The architects invited to direct these workshops included traditionalists Ivan Zholtovsky,
, Ivan Fomin, Boris Iofan, Vladimir Schuko as well as practising constructivists: Ilya Golosov, Panteleimon Golosov, Nikolai Kolli, Konstantin Melnikov, Victor Vesnin, Moisei Ginzburg and Nikolai Ladovsky. This began an important trend that lasted until 1955. Stalin chose Iofan for one project, but retained all competing architects in his employ.
In 1920 VKhUTEMAS students revolted against Zholtovsky, too. Heads of two other departments,
and Ivan Rylsky, and MVTU professors Leonid Vesnin and Fyodor Schechtel also came under fire. Ladovsky triumphantly presented his program of training at VKhUTEMAS and joined the faculty. Initially he was subordinate to the Department of Architecture and the course framework imposed by Zholtovsky.
On August 15, 1941, during World War II, the city was occupied by the German Army. Its historic monuments were systematically annihilated. The Red Army liberated the city on January 19, 1944. Out of 2,536 stone buildings, fewer than forty remained standing. After the war, thanks to plans laid down by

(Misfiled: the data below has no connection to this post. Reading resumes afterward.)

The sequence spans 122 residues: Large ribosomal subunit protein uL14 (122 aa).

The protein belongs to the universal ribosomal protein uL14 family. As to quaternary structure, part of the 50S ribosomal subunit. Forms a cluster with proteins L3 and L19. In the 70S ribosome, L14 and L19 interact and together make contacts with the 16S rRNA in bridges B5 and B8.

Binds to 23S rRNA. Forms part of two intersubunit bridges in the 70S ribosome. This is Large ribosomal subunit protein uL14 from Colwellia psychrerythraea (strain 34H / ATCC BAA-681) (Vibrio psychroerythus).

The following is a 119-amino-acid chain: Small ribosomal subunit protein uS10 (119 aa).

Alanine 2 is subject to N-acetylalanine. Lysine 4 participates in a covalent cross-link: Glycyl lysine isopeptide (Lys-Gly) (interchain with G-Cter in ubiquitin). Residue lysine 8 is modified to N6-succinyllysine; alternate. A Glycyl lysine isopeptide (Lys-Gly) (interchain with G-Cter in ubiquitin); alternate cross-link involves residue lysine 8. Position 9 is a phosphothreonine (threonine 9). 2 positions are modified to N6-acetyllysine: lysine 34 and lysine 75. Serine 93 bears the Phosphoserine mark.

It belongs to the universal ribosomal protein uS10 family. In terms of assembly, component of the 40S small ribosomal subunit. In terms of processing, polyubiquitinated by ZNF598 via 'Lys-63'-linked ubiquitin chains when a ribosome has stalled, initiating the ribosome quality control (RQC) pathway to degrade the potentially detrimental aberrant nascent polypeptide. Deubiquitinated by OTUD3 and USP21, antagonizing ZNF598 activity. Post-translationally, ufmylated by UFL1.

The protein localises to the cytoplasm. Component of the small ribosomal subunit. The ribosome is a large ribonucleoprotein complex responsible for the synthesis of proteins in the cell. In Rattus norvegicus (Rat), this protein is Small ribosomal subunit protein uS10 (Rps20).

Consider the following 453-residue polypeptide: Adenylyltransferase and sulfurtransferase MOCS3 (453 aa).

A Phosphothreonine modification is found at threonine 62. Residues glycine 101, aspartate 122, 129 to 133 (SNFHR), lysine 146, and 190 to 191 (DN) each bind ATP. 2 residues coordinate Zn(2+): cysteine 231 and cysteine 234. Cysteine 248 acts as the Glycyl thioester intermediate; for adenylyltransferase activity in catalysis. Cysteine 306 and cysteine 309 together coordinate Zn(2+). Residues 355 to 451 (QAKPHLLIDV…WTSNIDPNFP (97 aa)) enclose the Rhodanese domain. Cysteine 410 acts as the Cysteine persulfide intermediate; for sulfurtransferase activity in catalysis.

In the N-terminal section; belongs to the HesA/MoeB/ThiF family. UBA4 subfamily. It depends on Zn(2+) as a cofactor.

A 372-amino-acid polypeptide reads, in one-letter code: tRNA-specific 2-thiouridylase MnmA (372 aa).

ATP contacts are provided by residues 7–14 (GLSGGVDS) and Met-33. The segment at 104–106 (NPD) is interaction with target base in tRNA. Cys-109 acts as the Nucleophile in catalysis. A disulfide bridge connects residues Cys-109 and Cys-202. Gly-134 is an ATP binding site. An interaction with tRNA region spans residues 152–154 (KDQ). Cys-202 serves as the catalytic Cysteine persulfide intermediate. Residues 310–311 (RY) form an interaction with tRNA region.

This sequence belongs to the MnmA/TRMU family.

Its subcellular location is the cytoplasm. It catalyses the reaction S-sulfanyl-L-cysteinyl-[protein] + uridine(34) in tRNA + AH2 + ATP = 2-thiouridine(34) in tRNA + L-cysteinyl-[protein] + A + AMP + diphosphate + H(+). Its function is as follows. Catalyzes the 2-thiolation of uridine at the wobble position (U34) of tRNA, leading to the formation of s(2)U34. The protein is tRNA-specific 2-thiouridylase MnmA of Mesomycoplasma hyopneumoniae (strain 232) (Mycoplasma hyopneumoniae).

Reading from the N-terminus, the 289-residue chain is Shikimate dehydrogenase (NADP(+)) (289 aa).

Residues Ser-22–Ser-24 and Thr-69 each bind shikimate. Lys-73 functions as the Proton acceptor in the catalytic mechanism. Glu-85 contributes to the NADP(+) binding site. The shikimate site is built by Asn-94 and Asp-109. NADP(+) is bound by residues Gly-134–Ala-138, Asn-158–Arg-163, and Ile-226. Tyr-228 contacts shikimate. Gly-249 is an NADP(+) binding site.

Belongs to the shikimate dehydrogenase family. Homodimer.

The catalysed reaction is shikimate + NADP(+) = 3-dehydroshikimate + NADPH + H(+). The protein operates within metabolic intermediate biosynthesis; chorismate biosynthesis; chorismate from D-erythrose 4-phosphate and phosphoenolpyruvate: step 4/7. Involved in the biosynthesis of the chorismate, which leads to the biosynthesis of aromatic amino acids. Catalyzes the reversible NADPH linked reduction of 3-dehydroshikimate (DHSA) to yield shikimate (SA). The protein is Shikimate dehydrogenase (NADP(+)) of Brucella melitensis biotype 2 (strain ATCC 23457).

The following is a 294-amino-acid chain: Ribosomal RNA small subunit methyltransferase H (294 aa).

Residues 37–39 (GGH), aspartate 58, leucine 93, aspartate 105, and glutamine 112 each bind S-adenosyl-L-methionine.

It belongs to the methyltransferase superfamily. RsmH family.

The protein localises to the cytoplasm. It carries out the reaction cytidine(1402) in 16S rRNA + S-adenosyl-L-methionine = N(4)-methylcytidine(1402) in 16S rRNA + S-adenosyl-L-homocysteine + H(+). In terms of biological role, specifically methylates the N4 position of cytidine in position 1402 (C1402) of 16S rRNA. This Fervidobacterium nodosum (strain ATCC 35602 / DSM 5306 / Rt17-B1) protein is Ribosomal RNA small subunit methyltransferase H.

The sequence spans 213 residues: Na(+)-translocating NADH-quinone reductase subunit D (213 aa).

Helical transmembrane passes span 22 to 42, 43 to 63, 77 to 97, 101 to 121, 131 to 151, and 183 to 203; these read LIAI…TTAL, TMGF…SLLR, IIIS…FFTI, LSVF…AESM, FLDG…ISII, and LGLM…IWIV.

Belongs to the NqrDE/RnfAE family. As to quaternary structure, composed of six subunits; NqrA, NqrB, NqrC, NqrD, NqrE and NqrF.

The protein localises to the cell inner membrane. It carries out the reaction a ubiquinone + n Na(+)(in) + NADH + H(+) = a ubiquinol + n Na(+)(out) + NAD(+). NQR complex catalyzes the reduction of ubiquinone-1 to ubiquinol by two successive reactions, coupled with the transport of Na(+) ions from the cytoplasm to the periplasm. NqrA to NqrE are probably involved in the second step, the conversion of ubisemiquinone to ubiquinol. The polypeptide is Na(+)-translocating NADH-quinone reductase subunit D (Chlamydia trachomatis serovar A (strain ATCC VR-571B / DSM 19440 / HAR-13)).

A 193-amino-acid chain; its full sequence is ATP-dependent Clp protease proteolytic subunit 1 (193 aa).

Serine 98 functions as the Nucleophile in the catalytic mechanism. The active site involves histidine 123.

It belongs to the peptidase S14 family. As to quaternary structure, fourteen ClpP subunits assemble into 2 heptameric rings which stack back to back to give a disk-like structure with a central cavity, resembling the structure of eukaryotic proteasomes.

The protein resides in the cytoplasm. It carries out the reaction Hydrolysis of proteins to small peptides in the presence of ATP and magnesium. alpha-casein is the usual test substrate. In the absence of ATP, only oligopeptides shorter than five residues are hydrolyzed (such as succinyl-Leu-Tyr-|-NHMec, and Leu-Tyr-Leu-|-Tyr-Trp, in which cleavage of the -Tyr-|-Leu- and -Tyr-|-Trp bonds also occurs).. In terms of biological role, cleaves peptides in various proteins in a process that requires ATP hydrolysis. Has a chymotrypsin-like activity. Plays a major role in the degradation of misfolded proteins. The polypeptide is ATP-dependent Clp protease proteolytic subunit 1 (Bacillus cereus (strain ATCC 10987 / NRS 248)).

, the central part was gradually restored.
Isaac Brodsky, Ivan Fomin,
, Vladimir Shchuko and other influential artists pleaded in favor of Lanceray, and he was released in August 1935. Freedom spelled bitter dissatisfaction to Lanceray: while he was behind bars, the Academy of Architecture commissioned biographies of Cameron and Zakharov to other writers. He still managed to sign a contract for a biography of Vincenzo Brenna.
The most famous construction of this time, however, was Lenin's Mausoleum by
. Originally it was a temporary wooden structure, topped by a pyramid, with two wings (for entry and exit). In 1930 it was replaced with the present building, built of stone. The combination of dark red and black labradorite enhanced its slender, precise construction.